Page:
Just J-terming It

Posted on January 22nd, 2012 by

You're right, this was drawn by a fourth grader

Life these days is moving at a fairly leisurely pace (J-term-esque). I’ve got time to play sports, cook, read books that are simply for enjoyment, etc. It’s kind of nice, but I really should start figuring out my thesis stuff… oh well, in due time.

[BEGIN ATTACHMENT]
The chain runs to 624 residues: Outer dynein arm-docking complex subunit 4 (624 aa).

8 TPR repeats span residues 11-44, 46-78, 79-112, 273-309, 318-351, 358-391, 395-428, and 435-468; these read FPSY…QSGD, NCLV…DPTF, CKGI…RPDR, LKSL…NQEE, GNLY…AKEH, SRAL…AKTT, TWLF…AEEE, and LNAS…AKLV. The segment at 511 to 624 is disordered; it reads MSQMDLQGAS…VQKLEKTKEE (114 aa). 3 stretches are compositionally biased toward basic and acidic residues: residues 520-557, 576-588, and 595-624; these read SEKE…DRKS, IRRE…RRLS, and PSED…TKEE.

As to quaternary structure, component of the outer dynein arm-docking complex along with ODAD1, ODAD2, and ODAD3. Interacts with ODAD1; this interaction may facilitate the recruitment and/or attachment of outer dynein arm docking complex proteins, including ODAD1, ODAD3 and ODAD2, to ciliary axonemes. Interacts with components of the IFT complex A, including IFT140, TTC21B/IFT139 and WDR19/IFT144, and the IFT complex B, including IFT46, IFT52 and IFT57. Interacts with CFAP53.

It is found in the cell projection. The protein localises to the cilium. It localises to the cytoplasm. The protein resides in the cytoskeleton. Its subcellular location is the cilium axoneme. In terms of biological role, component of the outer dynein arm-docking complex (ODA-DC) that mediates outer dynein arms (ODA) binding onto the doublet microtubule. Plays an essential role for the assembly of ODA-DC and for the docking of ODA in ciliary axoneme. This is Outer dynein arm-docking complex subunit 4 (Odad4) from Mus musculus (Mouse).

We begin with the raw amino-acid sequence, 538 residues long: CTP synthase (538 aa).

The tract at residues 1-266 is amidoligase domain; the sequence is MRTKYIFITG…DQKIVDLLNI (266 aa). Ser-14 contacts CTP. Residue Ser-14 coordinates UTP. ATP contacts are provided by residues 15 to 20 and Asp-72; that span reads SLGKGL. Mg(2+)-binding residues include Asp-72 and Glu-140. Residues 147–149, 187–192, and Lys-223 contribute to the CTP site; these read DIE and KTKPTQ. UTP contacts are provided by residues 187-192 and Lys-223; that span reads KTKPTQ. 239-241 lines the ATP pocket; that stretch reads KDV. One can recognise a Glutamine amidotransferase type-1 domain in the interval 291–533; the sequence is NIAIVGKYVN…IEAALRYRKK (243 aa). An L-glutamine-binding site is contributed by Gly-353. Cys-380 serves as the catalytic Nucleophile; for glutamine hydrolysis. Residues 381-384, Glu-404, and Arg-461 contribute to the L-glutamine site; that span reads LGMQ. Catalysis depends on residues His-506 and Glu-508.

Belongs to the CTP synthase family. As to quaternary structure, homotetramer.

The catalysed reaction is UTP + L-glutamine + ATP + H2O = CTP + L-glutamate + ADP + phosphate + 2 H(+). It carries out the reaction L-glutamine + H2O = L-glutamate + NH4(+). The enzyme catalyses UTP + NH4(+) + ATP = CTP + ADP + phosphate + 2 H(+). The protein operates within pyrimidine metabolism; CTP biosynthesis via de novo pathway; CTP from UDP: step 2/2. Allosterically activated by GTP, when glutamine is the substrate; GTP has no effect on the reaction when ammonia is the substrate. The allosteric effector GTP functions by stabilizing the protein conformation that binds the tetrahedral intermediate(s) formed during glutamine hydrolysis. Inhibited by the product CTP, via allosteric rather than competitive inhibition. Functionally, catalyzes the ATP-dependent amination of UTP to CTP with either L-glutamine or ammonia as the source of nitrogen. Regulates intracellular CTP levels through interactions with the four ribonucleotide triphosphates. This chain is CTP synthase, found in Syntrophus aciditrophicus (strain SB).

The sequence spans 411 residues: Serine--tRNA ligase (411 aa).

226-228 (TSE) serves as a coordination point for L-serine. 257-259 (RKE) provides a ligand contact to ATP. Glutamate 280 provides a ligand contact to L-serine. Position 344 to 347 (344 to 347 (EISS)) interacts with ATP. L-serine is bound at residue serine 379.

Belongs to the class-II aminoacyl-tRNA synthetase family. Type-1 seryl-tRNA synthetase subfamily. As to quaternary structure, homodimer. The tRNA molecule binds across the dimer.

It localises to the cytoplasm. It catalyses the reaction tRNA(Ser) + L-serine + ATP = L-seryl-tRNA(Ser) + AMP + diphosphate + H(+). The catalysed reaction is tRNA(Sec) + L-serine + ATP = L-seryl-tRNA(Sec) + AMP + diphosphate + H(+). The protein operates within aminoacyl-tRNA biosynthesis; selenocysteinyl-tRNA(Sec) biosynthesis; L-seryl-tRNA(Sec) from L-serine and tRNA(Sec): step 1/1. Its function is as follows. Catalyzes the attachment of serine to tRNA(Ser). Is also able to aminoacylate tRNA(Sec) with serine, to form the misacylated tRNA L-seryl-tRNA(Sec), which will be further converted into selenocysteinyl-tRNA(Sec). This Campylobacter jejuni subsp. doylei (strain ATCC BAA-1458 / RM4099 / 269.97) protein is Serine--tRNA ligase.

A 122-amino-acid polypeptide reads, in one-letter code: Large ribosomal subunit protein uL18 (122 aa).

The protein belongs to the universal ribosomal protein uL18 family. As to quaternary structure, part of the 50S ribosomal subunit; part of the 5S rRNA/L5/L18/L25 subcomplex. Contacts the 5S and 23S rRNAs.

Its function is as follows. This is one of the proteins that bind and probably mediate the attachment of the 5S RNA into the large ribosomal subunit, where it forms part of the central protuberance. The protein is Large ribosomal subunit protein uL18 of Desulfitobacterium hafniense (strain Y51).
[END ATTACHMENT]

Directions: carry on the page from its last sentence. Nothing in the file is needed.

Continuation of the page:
On Tuesday night I went out with a friend of mine and some of her Chilean friends. Quick side note: I’m not sure if everyone will be able to relate to this, but when I was in high school, it seemed like the cool way for tough guys to say hello was by punching each other in the arm. Other than thinking this was asinine, I hated it for the simple fact that it was always the massive football players who felt the need to do this (my slender, girlish frame doesn’t deal well with these blows). Who knew this culture made its way to Germany? As we are waiting at an u-bahn station, this super drunk Eisbären (Berlin’s pro hockey team called, you guessed it, the ice bears) fan came up to us with so much confidence that I’m assuming he knows my friend. As he gets within nearly arms reach, he takes a swing at me in what I’m thinking/hoping was his immature, high school, Macho Man Randy Savage gesture of hello. His aim is so off though that he comes within about two inches of clocking me in the face. He then giggles (not laughs, but giggles) and saunters off to go awkwardly linger around some more people who don’t know him. In those situations you can’t even get mad. Just shake your head and be glad you aren’t him. Anyway, that night made me realize that my four months living in Florence wasn’t a complete waste of linguistic knowledge. I was shockingly able to understand a fair amount of the Spanish conversation (thank you rudimentary Italian and one semester of Spanish). It also helped that the conversation would cycle through German and English as well. My brain is actually getting a fair amount better at making the switch between languages, but there’s nothing quite like the familiarity of English.